US ratings agency Standard and Poor’s (S&P) – described by Portuguese Observador website as the “most influential in the world” – has for the first time since the start of the crisis upped Portugal’s credit rating.
As national media explains, we are now just one step away from exiting the rubbish category – but much more important is the message S&P is giving, weeks away from a crucial general election.
In a statement released on Friday, the agency stressed the importance of any future government continuing with structural reforms.
“In our opinion, if structural reforms do not continue within the areas of the labour market and productivity this could penalise the activity of future investment in Portugal and the Portuguese economy, which would be negative for growth”, said the statement.
Observador explained the connotations of Portugal’s rating passing from BB to BB+ – a level it describes as “the least negative” in S&P’s classification of speculative debt.
“This means that despite the improvement of the rating, S&P are continuing to recommend Portuguese debt only to investors that assume the highest risks in their portfolios, as opposed to those who are more conservative, like pension funds which tend to limit themselves to so-called ‘quality investments’, explained the site.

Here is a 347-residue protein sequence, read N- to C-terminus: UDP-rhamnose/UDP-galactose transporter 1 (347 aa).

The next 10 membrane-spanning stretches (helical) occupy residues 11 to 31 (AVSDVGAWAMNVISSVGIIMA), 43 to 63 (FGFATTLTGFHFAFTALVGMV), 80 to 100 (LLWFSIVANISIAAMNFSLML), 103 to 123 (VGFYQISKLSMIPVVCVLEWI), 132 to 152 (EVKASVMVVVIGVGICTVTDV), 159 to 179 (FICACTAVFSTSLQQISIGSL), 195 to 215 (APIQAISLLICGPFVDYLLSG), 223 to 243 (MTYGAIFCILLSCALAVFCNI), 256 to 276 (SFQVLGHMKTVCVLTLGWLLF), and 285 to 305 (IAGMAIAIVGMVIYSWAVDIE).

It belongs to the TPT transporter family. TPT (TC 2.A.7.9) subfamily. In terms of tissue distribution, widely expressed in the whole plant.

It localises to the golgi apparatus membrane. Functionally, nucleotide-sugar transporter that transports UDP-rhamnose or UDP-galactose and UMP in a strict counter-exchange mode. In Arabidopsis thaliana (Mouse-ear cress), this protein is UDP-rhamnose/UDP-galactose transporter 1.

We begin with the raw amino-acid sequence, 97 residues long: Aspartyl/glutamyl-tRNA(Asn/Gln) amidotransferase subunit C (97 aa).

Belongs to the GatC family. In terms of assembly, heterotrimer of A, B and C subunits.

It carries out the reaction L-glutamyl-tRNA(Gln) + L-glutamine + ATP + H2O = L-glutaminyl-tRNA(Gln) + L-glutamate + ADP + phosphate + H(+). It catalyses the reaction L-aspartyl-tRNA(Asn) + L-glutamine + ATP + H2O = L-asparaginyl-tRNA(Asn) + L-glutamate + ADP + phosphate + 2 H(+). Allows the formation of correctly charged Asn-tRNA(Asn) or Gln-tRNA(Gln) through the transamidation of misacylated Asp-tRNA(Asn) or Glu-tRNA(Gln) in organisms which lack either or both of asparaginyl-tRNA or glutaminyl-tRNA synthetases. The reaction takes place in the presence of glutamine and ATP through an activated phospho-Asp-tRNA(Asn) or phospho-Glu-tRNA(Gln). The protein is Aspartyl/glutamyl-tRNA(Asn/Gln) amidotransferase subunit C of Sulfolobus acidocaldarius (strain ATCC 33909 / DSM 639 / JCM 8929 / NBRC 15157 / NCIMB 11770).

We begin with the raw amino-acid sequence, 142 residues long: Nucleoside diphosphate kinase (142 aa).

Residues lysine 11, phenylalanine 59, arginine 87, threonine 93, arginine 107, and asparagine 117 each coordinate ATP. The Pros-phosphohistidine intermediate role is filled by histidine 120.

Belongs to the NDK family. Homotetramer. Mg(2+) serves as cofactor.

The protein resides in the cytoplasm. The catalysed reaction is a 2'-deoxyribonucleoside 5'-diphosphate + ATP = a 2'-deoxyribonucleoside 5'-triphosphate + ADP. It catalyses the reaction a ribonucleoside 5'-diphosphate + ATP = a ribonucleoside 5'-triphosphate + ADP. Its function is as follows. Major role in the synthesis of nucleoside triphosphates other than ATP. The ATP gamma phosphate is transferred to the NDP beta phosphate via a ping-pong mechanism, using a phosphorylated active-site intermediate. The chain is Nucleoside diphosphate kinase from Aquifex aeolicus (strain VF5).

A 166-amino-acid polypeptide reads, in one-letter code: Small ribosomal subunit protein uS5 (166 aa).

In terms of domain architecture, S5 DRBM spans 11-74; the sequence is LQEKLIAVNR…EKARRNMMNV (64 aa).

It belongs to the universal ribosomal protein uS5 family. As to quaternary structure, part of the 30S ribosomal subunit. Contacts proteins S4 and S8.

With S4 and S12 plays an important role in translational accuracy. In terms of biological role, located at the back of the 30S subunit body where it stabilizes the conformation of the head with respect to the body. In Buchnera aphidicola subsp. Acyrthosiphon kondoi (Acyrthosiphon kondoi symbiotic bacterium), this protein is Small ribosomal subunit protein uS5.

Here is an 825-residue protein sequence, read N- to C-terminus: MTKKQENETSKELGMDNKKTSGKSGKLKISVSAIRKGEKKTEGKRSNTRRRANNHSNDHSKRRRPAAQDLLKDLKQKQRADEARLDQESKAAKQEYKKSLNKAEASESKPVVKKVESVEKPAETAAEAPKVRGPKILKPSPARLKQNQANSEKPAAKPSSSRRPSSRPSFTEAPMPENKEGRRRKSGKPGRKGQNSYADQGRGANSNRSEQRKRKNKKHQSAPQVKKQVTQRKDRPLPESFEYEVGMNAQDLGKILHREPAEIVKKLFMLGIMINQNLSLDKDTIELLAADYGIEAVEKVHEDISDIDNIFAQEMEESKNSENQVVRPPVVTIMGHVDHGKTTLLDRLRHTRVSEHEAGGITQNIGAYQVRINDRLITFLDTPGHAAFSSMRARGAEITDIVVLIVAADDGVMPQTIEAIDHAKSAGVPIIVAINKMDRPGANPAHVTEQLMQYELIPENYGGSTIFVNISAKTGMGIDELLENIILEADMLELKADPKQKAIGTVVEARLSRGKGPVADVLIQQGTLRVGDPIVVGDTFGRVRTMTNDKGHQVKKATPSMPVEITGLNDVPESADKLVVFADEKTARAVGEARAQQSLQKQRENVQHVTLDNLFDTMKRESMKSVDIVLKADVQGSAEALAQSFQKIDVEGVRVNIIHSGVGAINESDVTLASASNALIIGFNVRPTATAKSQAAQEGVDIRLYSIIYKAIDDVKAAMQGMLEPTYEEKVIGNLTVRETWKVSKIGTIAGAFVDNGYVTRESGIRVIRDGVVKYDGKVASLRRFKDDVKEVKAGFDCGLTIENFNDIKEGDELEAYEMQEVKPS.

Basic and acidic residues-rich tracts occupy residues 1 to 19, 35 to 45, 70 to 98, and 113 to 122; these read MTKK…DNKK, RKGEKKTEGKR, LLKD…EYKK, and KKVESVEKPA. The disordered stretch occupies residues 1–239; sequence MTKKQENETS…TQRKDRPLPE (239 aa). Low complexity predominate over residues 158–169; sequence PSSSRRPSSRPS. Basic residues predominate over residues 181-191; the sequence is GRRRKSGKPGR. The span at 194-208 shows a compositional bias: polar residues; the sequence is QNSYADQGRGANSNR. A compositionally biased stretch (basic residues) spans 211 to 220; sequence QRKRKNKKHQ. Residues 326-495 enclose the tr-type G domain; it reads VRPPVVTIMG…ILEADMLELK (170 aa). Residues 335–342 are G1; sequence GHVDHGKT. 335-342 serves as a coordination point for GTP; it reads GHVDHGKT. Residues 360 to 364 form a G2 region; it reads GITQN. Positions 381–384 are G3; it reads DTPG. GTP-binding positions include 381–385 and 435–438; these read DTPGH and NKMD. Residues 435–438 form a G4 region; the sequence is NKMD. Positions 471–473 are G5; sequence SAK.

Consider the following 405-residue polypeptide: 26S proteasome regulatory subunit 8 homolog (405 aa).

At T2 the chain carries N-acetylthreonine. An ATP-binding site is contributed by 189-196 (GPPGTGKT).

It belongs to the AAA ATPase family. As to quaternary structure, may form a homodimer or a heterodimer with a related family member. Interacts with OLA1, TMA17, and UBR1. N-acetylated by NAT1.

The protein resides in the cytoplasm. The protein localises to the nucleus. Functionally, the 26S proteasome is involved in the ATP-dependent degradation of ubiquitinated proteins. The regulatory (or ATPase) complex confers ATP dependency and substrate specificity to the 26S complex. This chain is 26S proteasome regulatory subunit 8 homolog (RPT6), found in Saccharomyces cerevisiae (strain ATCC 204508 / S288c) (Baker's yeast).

“For Portugal’s rating to leave the speculative category (commonly dubbed ‘rubbish’) and advance to quality, it needs to advance to a new level, BBB-, at which point the rating would have what is called a ‘stable perspective’.”
Finance Ministry welcomes news
Finance minister Maria Luís Albuquerque has welcome S&P’s news, particularly as it comes as the coalition government is going all-out to persuade the electorate that the country is on the right path. Talking in Setúbal yesterday, she said: “What I read in these words is that there cannot be a deviation after the elections of policies or measures without running the risk of another drop in the rating”.S&P’s decision is “good news”, she added, “which recognises the results already achieved”.
S&P’s statement shows that Portugal’s rating stands to be increased even further as long as there is continuation of “reforms, growth and consolidation of public accounts”.